- During the previously blogged Quebec City trip, I noticed a number of "Aigle d'Or" gas stations. This was a brand I'd never encountered, and I mentioned the large number of such stations that we had passed.
Dee Dee immediately opined that there were more Irving gas stations than Aigle d'Or. Naturally, this became a competitive situation.
On Monday, I did the driving for the return trip, and we kept a running count of the stations with the two brands. Carla and my dad were in the back seat, the counts remained pretty close, and after a while things settled down. After perhaps a half hour of relative quiet I heard Dad say, "Oh, Donnie! Look to your left!"
This was followed instantly by "I HATE YOU! You're supposed to be sleeping," from Dee Dee.
I looked to the left, saw perhaps fifteen or twenty *huge* Aigle d'Or gasoline storage tanks, and made my claim: "I get a thousand points." If not accepted, exactly, the claim was not contested.
Perhaps a dozen years later Dad and I encountered an Irving station in New Hampshire, and nothing would do but that we pull over and take pictures of it to mail to Dee Dee, who by this time was married. When next we talked on the phone, her reaction was identical to her responses over more than a decade: "He's so cute."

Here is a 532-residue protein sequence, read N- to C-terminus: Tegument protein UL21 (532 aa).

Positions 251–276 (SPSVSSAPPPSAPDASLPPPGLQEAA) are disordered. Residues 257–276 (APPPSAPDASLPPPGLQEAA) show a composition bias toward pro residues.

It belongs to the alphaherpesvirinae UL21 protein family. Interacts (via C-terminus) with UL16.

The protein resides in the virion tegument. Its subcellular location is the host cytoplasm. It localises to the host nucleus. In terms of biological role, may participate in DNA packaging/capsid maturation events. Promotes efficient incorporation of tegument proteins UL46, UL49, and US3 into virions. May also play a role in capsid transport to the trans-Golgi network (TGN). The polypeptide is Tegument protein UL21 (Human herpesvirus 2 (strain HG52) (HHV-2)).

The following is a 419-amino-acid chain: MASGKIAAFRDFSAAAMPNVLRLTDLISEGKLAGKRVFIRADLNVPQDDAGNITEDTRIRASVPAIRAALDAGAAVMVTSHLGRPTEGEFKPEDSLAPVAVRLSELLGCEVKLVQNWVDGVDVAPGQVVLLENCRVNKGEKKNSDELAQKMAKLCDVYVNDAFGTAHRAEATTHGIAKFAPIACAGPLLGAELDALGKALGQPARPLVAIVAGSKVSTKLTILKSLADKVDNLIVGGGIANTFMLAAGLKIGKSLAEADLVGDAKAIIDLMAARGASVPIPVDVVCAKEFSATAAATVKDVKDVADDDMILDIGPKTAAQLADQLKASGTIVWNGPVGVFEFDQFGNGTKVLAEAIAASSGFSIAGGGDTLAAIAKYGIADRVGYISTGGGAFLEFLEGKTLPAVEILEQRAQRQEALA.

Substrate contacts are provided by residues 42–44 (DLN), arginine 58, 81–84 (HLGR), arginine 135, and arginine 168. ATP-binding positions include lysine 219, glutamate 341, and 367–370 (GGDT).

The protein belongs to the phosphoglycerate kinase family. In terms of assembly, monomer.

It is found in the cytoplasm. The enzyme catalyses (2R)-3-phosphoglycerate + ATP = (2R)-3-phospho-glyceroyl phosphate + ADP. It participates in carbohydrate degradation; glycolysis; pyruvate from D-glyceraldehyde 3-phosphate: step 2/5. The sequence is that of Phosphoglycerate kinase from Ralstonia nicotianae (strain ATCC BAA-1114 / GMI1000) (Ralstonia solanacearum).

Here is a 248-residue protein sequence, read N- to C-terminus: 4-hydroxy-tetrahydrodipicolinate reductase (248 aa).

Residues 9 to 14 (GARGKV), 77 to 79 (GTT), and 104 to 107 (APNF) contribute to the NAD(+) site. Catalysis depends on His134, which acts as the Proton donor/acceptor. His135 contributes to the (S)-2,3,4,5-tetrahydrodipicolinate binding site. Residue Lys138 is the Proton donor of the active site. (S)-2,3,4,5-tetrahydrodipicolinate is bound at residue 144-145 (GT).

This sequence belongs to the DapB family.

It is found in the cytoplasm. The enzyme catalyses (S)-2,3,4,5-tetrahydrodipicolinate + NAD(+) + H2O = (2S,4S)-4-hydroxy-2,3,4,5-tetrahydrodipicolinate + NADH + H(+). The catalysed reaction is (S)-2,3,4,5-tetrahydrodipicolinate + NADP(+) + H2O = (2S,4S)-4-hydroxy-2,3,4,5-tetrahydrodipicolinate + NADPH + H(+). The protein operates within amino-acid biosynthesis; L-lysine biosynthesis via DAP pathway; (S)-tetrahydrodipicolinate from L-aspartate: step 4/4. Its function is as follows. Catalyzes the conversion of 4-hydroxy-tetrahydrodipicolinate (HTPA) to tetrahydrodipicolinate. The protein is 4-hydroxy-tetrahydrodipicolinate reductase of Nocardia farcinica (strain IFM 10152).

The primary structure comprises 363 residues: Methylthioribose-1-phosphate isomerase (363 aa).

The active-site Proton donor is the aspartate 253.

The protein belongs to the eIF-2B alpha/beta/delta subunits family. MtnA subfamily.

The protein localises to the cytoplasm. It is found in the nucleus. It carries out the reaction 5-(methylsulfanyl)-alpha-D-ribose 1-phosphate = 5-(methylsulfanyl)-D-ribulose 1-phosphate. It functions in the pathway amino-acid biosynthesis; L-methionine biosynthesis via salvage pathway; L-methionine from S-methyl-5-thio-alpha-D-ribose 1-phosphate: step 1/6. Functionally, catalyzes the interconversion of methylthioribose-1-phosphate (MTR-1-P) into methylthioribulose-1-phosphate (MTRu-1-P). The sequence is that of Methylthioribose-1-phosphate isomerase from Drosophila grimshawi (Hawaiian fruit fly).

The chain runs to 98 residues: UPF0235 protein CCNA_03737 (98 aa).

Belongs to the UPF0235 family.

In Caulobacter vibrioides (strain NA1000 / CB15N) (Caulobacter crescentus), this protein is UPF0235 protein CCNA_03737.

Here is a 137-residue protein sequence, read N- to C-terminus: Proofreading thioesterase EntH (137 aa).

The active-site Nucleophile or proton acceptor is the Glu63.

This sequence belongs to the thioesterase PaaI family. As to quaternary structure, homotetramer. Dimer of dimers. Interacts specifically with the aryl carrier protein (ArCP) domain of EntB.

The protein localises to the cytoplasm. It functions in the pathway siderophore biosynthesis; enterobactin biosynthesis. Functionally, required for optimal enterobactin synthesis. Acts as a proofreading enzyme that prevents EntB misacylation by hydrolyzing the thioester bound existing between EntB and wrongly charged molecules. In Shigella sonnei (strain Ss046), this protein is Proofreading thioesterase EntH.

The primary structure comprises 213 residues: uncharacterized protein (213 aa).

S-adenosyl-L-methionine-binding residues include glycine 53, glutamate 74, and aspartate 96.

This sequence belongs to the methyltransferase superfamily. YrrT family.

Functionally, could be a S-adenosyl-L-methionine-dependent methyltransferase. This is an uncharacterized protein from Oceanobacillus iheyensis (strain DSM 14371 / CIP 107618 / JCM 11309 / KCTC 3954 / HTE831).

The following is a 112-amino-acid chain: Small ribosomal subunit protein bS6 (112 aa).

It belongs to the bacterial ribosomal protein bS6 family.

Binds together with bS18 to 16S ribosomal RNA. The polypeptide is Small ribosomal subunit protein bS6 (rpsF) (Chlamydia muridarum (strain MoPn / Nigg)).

- Dee Dee and my great-aunt Bertha became great friends, and from time to time the two of us would visit her in Brockton and take her to a local chain steak house, possibly Bonanza, which was Bertha's favorite place.
One such night was during the winter, and it was freezing cold and slippery. The plan was for me to pull up and let Dee Dee and Bertha enter the restaurant while I parked the car somewhere. Bertha was nothing if not adventurous, and the instant the car stopped she was out the door, not giving Dee Dee time to help her.
Now it happened that the car was at the crest of a short - perhaps five foot - incline, which was iced over, and just as Dee Dee got to Bertha and grabbed her arm, the two of them started gliding down this incline.
My heart was in my mouth as I watched Dee Dee and this eighty-odd year old woman slide to the bottom, but they reached it safely and with Bertha whooping and laughing.
We had a great time over dinner and when it was time to go Bertha jumped up and took off by herself again. She was awaiting cataract removal surgery and was half blind, and with a right turn she made a beeline for what she thought was the exit door handle. She had a death grip on a gooseneck lamp which she was trying to pull off the wall when I reached her.